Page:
Replay Attacks

Replay Attacks

by Ted Hersey


A Replay attack occurs when a third party captures a command in transmission and replays it at a later time. By capturing the correct messages, an intruder may be able to gain access to a secure computer or execute commands which are normally encrypted and unreadable. It is often not necessary to decifer the command to use it. Because of this, "Replay attacks are typically simple to perform and require little or no sophistication." [1]

Performing an Attack

The Replay attack is simple because it is not difficult to capture the commands to be replayed. An user on a network can run a sniffer program and capture all packets that travel over the network. "Many popular Virtual Private Network (VPN) daemons for Unix and Linux operating systems could allow a remote attacker to launch a replay attack using a sniffer tool to capture encrypted packets and replay them at a later time. [2] The fact that these packets are encrypted is not a problem. Replay attacks look for systems with weak authentication.

Without Authentication You are Vulnerable

When a user sends a computer command or transmission from one machine to another we want that communication to be secure. There are three different attributes that secure communications should have: secrecy, integrity, and authentication. [3]

Secrecy means that only the sender and receiver are able to understand the message. This can be achieved with a number of symetric or public key encription schemes. Integrity means that the message is not changed in transmission. It means the reciever got the exact data that the sender transmitted and the message has not been tampered with or changed in transmission. This can also be achived in encription schemes with the addition of hash values or message digests. These functions calculate a unique mathematical value for the message. The receiver can recalculate the hash to see that the message is unchanged.

Authentication, the third attribute of secure communications, means that both the sender and receiver know the identity of each other. If the reciver can not verify the identity of the sender, he is vulnerable to a replay attack. A command captured by a third party can be replayed at a later time and accaepted as true by the reciever.

Examples of Replay Attacks

Older technology is most vulnerable to replay attacks. For example, telnet transmits its information in clear text with no encryption. "This makes you susceptible to replay attacks in which a cracker simply plays back your username and password." [4] The answer is not with fancier technology. Biometrics offers sophisticated ways to identify a person. Using a fingerprint reader, a remote machine can identify the user. But, "then there's nothing to prevent an attacker from sniffing a fingerprint reading and then replaying it later to masquerade as the fingerprint's owner." The best encryption and identification does nothing if the reciever of a message can not be sure of who sent it.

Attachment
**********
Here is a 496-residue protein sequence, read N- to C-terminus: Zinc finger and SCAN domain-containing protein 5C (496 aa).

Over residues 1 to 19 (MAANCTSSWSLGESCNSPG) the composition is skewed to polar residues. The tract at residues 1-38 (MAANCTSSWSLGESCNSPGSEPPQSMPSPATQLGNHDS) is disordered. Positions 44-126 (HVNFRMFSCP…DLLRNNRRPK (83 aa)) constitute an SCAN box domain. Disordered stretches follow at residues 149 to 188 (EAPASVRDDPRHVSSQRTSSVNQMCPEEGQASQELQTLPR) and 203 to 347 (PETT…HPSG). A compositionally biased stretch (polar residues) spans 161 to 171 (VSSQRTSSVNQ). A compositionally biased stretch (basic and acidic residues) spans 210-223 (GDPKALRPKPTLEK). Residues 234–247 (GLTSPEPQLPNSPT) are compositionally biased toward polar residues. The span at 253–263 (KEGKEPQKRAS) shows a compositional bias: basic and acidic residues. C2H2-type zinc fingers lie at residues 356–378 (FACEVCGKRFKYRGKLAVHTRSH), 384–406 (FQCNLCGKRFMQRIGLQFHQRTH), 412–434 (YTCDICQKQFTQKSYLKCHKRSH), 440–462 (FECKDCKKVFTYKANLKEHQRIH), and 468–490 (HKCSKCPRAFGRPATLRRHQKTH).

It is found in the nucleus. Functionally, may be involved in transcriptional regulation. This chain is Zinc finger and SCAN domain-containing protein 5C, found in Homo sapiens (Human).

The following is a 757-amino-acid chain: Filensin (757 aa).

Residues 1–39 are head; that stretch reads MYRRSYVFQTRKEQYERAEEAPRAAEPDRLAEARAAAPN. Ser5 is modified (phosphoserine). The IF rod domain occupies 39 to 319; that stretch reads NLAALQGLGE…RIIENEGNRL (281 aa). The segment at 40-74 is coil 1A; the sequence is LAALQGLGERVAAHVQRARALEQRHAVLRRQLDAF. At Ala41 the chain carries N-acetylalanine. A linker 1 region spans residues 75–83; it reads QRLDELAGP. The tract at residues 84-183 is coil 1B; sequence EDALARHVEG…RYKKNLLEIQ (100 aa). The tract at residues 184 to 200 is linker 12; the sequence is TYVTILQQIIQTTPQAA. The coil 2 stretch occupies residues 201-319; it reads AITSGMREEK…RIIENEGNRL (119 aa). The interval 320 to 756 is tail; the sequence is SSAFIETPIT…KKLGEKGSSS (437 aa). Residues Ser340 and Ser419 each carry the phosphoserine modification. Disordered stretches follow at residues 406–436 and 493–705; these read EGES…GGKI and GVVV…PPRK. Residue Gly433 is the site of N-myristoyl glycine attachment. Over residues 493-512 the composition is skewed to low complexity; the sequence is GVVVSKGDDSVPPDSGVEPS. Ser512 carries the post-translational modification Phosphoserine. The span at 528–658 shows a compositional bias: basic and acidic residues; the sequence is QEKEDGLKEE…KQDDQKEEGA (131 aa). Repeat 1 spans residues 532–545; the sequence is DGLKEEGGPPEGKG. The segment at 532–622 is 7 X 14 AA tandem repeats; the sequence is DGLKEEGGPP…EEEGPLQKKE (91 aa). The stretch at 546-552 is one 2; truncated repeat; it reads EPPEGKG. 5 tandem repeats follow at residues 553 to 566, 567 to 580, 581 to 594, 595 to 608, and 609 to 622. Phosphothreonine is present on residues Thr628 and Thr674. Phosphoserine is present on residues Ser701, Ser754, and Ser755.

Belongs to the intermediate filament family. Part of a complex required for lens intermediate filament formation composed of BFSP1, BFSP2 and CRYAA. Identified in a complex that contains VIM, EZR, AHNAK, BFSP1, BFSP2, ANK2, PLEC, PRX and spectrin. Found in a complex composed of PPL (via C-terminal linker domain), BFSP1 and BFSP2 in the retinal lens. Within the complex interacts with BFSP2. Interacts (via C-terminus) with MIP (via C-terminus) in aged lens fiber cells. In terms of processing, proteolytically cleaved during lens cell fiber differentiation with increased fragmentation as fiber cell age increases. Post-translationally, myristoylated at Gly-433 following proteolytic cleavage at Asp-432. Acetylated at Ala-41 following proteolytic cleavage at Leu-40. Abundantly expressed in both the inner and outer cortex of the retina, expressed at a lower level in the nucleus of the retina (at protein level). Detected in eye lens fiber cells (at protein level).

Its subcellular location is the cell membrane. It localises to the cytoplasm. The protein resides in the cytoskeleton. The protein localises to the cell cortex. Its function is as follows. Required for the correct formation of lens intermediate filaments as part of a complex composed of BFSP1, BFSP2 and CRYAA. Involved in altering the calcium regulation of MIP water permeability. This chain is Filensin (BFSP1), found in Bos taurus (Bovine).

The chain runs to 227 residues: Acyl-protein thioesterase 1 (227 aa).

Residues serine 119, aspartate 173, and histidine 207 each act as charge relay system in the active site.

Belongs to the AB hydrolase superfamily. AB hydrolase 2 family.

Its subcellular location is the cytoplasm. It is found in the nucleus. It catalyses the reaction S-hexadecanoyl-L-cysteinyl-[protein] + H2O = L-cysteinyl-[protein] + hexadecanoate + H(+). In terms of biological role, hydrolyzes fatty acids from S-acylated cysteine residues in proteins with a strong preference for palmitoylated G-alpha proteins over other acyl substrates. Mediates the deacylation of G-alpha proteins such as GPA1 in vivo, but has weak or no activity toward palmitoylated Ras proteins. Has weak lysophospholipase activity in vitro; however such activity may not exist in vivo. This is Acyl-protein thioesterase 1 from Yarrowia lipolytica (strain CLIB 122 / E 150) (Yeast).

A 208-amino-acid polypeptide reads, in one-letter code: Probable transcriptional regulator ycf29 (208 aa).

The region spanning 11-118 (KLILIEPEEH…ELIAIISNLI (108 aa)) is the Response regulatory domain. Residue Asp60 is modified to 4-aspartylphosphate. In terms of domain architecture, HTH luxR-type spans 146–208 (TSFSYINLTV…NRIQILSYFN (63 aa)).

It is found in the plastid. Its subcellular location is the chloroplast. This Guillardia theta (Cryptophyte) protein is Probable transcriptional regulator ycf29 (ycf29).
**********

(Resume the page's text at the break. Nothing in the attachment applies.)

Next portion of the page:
Preventing Replay Attacks

To prevent Replay attacks, an encryption system needs to include a way for sender and receiver to verify each others identity. This can be done by passing back and forth a one time unique number, or "nounce." For applications where no possibility of replay attacks can be tolerated the server can use one-time response digests which will not be honored for a second time." [5] This is a way of building authentication into the transport layer of internet software. There are also approaches that add security to the IP network layer. "IPSec is a security enabled protocol that's designed to run on IP networks. IPSec runs at the network level and is responsible for establishing secure communications between pcs. Guarding against replay attacks is done through the use of another ESP subcomponent, a mathematically generated sequence number. When a packet is sent to a recipient, the recipient extracts the sequence number and records the sequence number in a table. If a hacker were to capture and replay that packet, the recipient would extract the sequence number and compare it against the table that it has been recording. If the packet's sequence number is already present on the table, then the packet is assumed to be fraudulent and is therefore discarded." [6]

IPSec can be implemented on Virtue Private Networks. For application running over the general network, it is important to build authentication into your applications. If you run a server which can not verify the the acurate indentity of its clients, you are suseptible to Replay attacks.


[1] Dr. Fred Cohen.
[2] Internet Security Systems.
[3] James F. Kurose & Keith W. Ross. "Computer Networking". p566. Addison-Wesley 2001.
[4] "The Problem with Identity".
[5] Replay Attacks.
[6] Brien M. Posey. "Using ESP to Prevent Replay Attacks".